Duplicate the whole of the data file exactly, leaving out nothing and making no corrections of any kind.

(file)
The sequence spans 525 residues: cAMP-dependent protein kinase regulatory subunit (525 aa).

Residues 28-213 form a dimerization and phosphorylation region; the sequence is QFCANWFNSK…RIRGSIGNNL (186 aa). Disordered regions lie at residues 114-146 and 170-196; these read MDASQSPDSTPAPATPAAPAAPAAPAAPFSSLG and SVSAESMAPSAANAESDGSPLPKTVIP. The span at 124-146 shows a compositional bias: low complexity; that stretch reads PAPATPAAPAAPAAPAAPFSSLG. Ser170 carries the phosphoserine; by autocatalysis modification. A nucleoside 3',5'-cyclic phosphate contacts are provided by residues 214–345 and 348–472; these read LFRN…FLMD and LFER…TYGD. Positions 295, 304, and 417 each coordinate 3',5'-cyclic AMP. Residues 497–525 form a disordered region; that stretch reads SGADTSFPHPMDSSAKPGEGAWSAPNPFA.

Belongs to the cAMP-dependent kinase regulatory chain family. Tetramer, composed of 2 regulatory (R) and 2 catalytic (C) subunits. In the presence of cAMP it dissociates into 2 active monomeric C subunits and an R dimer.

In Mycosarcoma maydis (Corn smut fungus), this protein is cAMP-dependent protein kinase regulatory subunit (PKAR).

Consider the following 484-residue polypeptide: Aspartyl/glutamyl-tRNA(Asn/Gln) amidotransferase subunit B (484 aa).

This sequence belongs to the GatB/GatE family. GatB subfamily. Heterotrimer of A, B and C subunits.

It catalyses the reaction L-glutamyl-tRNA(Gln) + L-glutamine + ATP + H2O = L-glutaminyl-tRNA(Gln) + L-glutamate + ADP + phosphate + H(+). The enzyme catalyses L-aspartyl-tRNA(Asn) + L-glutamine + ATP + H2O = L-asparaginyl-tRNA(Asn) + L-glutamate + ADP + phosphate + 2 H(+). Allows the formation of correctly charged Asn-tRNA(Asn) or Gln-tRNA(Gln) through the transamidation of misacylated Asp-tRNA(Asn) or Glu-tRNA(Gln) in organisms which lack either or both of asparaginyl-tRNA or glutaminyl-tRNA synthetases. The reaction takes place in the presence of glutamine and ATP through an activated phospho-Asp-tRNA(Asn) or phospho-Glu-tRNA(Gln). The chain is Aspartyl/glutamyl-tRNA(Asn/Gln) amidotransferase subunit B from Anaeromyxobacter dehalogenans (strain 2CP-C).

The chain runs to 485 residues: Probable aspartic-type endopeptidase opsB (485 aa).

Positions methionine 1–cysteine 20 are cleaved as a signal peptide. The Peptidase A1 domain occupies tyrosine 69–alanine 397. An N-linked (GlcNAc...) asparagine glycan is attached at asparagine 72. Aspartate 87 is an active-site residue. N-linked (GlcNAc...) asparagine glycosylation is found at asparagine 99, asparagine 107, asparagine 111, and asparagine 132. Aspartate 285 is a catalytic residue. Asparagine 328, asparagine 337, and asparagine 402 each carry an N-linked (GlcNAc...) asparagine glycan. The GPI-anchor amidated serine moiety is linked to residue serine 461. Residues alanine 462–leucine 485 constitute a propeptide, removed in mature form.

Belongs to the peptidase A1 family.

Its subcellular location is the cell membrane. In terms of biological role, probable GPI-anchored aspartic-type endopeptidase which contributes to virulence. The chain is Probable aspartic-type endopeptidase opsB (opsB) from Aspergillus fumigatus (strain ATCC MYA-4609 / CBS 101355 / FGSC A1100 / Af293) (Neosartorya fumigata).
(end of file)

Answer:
The sequence spans 525 residues: cAMP-dependent protein kinase regulatory subunit (525 aa).

Residues 28-213 form a dimerization and phosphorylation region; the sequence is QFCANWFNSK…RIRGSIGNNL (186 aa). Disordered regions lie at residues 114-146 and 170-196; these read MDASQSPDSTPAPATPAAPAAPAAPAAPFSSLG and SVSAESMAPSAANAESDGSPLPKTVIP. The span at 124-146 shows a compositional bias: low complexity; that stretch reads PAPATPAAPAAPAAPAAPFSSLG. Ser170 carries the phosphoserine; by autocatalysis modification. A nucleoside 3',5'-cyclic phosphate contacts are provided by residues 214–345 and 348–472; these read LFRN…FLMD and LFER…TYGD. Positions 295, 304, and 417 each coordinate 3',5'-cyclic AMP. Residues 497–525 form a disordered region; that stretch reads SGADTSFPHPMDSSAKPGEGAWSAPNPFA.

Belongs to the cAMP-dependent kinase regulatory chain family. Tetramer, composed of 2 regulatory (R) and 2 catalytic (C) subunits. In the presence of cAMP it dissociates into 2 active monomeric C subunits and an R dimer.

In Mycosarcoma maydis (Corn smut fungus), this protein is cAMP-dependent protein kinase regulatory subunit (PKAR).

Consider the following 484-residue polypeptide: Aspartyl/glutamyl-tRNA(Asn/Gln) amidotransferase subunit B (484 aa).

This sequence belongs to the GatB/GatE family. GatB subfamily. Heterotrimer of A, B and C subunits.

It catalyses the reaction L-glutamyl-tRNA(Gln) + L-glutamine + ATP + H2O = L-glutaminyl-tRNA(Gln) + L-glutamate + ADP + phosphate + H(+). The enzyme catalyses L-aspartyl-tRNA(Asn) + L-glutamine + ATP + H2O = L-asparaginyl-tRNA(Asn) + L-glutamate + ADP + phosphate + 2 H(+). Allows the formation of correctly charged Asn-tRNA(Asn) or Gln-tRNA(Gln) through the transamidation of misacylated Asp-tRNA(Asn) or Glu-tRNA(Gln) in organisms which lack either or both of asparaginyl-tRNA or glutaminyl-tRNA synthetases. The reaction takes place in the presence of glutamine and ATP through an activated phospho-Asp-tRNA(Asn) or phospho-Glu-tRNA(Gln). The chain is Aspartyl/glutamyl-tRNA(Asn/Gln) amidotransferase subunit B from Anaeromyxobacter dehalogenans (strain 2CP-C).

The chain runs to 485 residues: Probable aspartic-type endopeptidase opsB (485 aa).

Positions methionine 1–cysteine 20 are cleaved as a signal peptide. The Peptidase A1 domain occupies tyrosine 69–alanine 397. An N-linked (GlcNAc...) asparagine glycan is attached at asparagine 72. Aspartate 87 is an active-site residue. N-linked (GlcNAc...) asparagine glycosylation is found at asparagine 99, asparagine 107, asparagine 111, and asparagine 132. Aspartate 285 is a catalytic residue. Asparagine 328, asparagine 337, and asparagine 402 each carry an N-linked (GlcNAc...) asparagine glycan. The GPI-anchor amidated serine moiety is linked to residue serine 461. Residues alanine 462–leucine 485 constitute a propeptide, removed in mature form.

Belongs to the peptidase A1 family.

Its subcellular location is the cell membrane. In terms of biological role, probable GPI-anchored aspartic-type endopeptidase which contributes to virulence. The chain is Probable aspartic-type endopeptidase opsB (opsB) from Aspergillus fumigatus (strain ATCC MYA-4609 / CBS 101355 / FGSC A1100 / Af293) (Neosartorya fumigata).